The teacher is a role model for children and can offer examples in the way that the teacher deals with or expresses their own feelings. The teacher must be able to express and articulate emotions. Sometimes those feelings may not be positive and the honest expression of those feelings might hurt the child. However there must be a balance between the authentic expression of feelings and the need to adjust that expression in particular circumstances. Children have a great awareness if an adult is 'acting'. The teacher should be able to cope with difficult emotions and to show sensitive and sensible ways of responding to and handling difficult emotions such as anger. The teacher should be prepared to express a range of emotions including disappointment, hurt as well as pleasure, acting as a role model to teach children how to cope with their feelings. The teacher should know about and be able to use a range of strategies and methods to help children in their social and emotional development.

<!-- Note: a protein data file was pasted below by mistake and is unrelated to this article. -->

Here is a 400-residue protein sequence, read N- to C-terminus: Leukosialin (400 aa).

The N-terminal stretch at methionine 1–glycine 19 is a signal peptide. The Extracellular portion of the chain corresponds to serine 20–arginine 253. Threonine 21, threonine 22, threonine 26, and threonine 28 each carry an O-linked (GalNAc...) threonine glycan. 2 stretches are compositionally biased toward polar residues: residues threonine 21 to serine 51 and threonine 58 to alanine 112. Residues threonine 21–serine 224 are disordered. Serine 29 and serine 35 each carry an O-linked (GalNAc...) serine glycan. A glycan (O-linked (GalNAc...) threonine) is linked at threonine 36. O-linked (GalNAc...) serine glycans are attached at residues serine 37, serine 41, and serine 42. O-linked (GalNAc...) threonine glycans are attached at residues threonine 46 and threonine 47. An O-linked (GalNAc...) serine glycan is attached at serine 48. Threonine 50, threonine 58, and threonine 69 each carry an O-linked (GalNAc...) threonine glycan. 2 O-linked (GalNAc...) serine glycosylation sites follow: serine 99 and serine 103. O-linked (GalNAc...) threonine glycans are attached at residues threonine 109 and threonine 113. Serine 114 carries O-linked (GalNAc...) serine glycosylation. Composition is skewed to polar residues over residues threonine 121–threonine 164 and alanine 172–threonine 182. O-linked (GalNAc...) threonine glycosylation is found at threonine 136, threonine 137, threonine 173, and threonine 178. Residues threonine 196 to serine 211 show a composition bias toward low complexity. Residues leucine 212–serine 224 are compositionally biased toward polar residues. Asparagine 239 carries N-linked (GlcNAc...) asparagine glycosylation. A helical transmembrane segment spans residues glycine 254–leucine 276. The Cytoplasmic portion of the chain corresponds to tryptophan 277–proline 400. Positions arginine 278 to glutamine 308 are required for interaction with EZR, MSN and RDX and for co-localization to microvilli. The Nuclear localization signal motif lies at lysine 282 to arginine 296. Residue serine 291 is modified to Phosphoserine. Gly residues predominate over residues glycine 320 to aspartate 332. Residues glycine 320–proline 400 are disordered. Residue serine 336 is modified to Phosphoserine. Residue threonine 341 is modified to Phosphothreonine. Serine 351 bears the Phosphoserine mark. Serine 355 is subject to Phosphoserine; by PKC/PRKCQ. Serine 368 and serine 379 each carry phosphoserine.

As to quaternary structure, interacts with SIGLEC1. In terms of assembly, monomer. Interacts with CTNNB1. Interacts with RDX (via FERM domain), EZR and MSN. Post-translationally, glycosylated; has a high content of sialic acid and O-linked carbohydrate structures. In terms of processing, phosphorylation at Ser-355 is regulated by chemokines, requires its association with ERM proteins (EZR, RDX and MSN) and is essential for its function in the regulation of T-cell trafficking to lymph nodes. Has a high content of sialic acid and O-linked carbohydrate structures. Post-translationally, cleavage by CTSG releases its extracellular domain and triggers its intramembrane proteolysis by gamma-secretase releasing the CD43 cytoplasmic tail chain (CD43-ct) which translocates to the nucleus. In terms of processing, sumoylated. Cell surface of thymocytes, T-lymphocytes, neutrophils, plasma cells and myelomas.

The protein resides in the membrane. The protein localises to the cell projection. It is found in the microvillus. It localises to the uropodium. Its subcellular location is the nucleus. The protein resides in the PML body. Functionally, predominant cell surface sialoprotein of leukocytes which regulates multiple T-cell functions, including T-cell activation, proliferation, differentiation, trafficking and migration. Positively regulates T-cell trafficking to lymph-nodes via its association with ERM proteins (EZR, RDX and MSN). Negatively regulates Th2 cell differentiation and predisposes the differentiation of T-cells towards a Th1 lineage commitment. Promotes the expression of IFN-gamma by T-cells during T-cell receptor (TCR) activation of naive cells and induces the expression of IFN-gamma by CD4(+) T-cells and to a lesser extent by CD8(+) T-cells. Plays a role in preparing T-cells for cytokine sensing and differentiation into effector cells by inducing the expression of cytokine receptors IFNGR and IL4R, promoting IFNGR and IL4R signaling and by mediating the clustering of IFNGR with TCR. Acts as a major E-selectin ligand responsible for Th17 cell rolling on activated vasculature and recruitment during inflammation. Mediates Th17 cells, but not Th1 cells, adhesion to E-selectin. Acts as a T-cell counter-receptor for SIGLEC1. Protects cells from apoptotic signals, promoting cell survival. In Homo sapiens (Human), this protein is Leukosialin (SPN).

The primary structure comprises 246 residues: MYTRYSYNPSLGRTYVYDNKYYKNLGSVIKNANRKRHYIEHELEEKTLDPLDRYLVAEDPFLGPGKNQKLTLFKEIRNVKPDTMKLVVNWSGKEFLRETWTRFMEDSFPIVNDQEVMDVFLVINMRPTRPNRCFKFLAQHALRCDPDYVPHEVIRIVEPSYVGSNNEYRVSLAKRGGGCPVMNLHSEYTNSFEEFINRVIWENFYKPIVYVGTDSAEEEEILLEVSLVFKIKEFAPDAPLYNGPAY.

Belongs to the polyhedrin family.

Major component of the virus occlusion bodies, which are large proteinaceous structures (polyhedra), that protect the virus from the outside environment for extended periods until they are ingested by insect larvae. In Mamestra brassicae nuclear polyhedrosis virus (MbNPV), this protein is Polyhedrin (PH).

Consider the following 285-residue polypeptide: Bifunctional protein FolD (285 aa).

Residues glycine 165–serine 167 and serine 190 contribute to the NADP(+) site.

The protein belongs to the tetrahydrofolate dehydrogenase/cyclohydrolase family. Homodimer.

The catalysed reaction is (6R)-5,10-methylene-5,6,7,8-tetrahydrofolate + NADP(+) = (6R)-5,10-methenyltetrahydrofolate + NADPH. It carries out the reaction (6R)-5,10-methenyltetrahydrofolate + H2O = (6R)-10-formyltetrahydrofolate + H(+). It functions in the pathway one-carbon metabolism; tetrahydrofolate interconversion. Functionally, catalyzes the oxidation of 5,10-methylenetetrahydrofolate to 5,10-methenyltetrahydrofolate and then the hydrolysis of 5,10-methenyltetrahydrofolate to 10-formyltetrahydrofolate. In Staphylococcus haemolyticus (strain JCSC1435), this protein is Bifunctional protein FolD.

There was a detailed discussion on mannerisms or 'blindisms' and a range of views were expressed. The working method of a conversation in front of witnesses was used successful. The issue of whether to 'tolerate' or actively discourage mannerisms such as hand-flapping or rocking was debated in a lively and thought provoking way. Two main participants started the discussion and had to argue a point of view which was not necessarily their own and the rest of the group had to take up a position supporting one side of the discussion. The group explored their attitudes towards mannerisms and it was pointed out that some accepted activities such as jogging on the spot could be interpreted as strange or unusual behaviour! Mannerisms could be viewed as an important part of expressing oneself and that clapping or handflapping gives the child a real feeling of making their own personal environment and providing some sensory stimulation within that environment.

The question was asked whether the child should be taught to give up mannerisms altogether or whether they should be taught that they could do them in certain acceptable situations. In the VI teacher training do we support the students in an honest and open discussion and exploration of the subject or do we give a normative directive that mannerisms or stereotypical behaviour should be discouraged at all times?